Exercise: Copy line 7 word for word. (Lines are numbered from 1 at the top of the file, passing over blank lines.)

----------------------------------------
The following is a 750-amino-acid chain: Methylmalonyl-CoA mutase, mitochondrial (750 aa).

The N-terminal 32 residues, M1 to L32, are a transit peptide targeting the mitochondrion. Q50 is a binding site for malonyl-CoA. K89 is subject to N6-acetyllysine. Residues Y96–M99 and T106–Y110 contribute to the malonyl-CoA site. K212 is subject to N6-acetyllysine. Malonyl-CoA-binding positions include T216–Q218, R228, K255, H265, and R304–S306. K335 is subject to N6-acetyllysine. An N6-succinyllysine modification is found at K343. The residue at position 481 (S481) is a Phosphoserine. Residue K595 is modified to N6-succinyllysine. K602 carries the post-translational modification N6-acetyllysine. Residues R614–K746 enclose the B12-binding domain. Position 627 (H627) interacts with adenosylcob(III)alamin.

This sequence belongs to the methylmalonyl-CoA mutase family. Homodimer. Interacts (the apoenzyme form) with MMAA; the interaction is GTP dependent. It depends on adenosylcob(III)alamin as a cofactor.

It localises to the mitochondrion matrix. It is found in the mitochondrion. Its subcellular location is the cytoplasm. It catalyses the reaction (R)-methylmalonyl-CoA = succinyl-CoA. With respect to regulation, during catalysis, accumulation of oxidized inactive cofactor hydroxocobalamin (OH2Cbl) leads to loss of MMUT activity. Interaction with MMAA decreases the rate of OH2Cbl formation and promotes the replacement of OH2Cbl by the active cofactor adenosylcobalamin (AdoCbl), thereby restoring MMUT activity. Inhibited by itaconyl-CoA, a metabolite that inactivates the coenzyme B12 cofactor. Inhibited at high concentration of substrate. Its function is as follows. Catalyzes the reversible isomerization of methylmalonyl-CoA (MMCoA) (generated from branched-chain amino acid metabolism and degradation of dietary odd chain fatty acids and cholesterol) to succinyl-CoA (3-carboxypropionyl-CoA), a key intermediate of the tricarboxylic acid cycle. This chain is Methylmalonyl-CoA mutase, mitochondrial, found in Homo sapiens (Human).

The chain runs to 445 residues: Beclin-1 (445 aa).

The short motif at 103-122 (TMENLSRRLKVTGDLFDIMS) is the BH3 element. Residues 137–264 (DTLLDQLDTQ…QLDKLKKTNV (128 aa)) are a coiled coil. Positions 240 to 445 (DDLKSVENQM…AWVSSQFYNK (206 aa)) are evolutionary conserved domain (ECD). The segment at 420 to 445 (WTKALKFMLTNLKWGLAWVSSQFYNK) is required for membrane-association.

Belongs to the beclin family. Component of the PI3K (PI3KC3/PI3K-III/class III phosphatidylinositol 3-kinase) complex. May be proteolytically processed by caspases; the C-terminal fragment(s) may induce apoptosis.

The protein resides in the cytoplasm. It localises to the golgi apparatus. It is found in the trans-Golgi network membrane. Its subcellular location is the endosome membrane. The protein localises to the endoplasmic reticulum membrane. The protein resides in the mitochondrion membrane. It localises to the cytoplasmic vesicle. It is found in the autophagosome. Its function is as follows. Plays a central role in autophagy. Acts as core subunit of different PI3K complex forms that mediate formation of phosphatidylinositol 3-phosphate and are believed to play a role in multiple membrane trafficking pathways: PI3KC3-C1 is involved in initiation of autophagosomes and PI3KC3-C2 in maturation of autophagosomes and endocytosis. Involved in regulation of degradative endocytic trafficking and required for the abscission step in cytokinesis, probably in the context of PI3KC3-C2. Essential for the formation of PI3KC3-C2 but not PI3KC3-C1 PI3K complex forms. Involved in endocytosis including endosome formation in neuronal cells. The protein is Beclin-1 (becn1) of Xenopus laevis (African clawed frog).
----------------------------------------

Belongs to the beclin family. Component of the PI3K (PI3KC3/PI3K-III/class III phosphatidylinositol 3-kinase) complex. May be proteolytically processed by caspases; the C-terminal fragment(s) may induce apoptosis.